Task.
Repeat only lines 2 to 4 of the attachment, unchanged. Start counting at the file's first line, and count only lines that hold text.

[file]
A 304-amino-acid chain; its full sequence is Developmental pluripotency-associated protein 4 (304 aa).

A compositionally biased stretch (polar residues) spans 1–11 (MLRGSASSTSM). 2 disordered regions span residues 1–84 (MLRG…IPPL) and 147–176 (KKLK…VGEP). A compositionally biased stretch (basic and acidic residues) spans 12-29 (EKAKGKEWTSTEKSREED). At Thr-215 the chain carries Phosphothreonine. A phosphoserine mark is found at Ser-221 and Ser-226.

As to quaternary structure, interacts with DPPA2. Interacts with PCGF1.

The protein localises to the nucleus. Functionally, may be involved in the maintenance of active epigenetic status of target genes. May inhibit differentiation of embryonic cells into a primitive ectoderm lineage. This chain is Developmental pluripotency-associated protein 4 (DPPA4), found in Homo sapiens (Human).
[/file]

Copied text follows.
A compositionally biased stretch (polar residues) spans 1–11 (MLRGSASSTSM). 2 disordered regions span residues 1–84 (MLRG…IPPL) and 147–176 (KKLK…VGEP). A compositionally biased stretch (basic and acidic residues) spans 12-29 (EKAKGKEWTSTEKSREED). At Thr-215 the chain carries Phosphothreonine. A phosphoserine mark is found at Ser-221 and Ser-226.

As to quaternary structure, interacts with DPPA2. Interacts with PCGF1.

The protein localises to the nucleus. Functionally, may be involved in the maintenance of active epigenetic status of target genes. May inhibit differentiation of embryonic cells into a primitive ectoderm lineage. This chain is Developmental pluripotency-associated protein 4 (DPPA4), found in Homo sapiens (Human).